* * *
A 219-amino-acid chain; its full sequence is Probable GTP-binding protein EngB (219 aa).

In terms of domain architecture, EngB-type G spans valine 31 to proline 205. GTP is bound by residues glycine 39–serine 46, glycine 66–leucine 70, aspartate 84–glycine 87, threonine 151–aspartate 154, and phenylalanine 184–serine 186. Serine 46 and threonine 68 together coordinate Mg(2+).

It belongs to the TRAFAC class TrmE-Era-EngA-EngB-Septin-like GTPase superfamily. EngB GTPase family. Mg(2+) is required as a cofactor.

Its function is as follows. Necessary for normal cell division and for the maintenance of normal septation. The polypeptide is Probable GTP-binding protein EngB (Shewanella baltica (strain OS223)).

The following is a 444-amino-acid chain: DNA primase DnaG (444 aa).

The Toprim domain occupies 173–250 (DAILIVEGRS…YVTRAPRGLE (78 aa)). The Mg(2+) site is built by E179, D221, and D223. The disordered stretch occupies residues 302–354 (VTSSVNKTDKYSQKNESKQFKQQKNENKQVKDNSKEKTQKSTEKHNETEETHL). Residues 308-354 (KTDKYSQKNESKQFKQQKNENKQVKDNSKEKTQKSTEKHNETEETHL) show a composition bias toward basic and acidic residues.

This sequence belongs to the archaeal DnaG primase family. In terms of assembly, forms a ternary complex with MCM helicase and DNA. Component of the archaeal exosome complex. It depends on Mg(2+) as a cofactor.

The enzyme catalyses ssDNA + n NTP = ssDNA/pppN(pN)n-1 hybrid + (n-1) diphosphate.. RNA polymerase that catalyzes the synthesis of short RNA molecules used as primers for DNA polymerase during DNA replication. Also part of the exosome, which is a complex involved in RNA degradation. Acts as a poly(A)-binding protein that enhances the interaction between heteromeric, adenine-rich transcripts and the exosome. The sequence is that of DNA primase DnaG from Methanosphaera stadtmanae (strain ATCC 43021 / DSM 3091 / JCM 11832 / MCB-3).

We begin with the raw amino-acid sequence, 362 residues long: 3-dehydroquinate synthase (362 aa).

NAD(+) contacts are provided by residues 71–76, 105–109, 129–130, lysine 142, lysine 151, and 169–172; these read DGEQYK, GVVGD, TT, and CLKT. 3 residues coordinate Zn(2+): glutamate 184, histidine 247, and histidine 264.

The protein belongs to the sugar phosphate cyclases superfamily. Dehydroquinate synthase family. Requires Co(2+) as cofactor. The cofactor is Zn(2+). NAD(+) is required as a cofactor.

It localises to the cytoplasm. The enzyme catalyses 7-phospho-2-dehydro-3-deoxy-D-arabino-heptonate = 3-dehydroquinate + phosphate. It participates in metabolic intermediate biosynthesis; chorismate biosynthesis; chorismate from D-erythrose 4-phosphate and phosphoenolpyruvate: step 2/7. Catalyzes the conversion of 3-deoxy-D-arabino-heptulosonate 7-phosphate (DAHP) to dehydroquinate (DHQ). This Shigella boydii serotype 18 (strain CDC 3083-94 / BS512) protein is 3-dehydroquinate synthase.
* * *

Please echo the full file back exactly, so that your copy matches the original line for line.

A 219-amino-acid chain; its full sequence is Probable GTP-binding protein EngB (219 aa).

In terms of domain architecture, EngB-type G spans valine 31 to proline 205. GTP is bound by residues glycine 39–serine 46, glycine 66–leucine 70, aspartate 84–glycine 87, threonine 151–aspartate 154, and phenylalanine 184–serine 186. Serine 46 and threonine 68 together coordinate Mg(2+).

It belongs to the TRAFAC class TrmE-Era-EngA-EngB-Septin-like GTPase superfamily. EngB GTPase family. Mg(2+) is required as a cofactor.

Its function is as follows. Necessary for normal cell division and for the maintenance of normal septation. The polypeptide is Probable GTP-binding protein EngB (Shewanella baltica (strain OS223)).

The following is a 444-amino-acid chain: DNA primase DnaG (444 aa).

The Toprim domain occupies 173–250 (DAILIVEGRS…YVTRAPRGLE (78 aa)). The Mg(2+) site is built by E179, D221, and D223. The disordered stretch occupies residues 302–354 (VTSSVNKTDKYSQKNESKQFKQQKNENKQVKDNSKEKTQKSTEKHNETEETHL). Residues 308-354 (KTDKYSQKNESKQFKQQKNENKQVKDNSKEKTQKSTEKHNETEETHL) show a composition bias toward basic and acidic residues.

This sequence belongs to the archaeal DnaG primase family. In terms of assembly, forms a ternary complex with MCM helicase and DNA. Component of the archaeal exosome complex. It depends on Mg(2+) as a cofactor.

The enzyme catalyses ssDNA + n NTP = ssDNA/pppN(pN)n-1 hybrid + (n-1) diphosphate.. RNA polymerase that catalyzes the synthesis of short RNA molecules used as primers for DNA polymerase during DNA replication. Also part of the exosome, which is a complex involved in RNA degradation. Acts as a poly(A)-binding protein that enhances the interaction between heteromeric, adenine-rich transcripts and the exosome. The sequence is that of DNA primase DnaG from Methanosphaera stadtmanae (strain ATCC 43021 / DSM 3091 / JCM 11832 / MCB-3).

We begin with the raw amino-acid sequence, 362 residues long: 3-dehydroquinate synthase (362 aa).

NAD(+) contacts are provided by residues 71–76, 105–109, 129–130, lysine 142, lysine 151, and 169–172; these read DGEQYK, GVVGD, TT, and CLKT. 3 residues coordinate Zn(2+): glutamate 184, histidine 247, and histidine 264.

The protein belongs to the sugar phosphate cyclases superfamily. Dehydroquinate synthase family. Requires Co(2+) as cofactor. The cofactor is Zn(2+). NAD(+) is required as a cofactor.

It localises to the cytoplasm. The enzyme catalyses 7-phospho-2-dehydro-3-deoxy-D-arabino-heptonate = 3-dehydroquinate + phosphate. It participates in metabolic intermediate biosynthesis; chorismate biosynthesis; chorismate from D-erythrose 4-phosphate and phosphoenolpyruvate: step 2/7. Catalyzes the conversion of 3-deoxy-D-arabino-heptulosonate 7-phosphate (DAHP) to dehydroquinate (DHQ). This Shigella boydii serotype 18 (strain CDC 3083-94 / BS512) protein is 3-dehydroquinate synthase.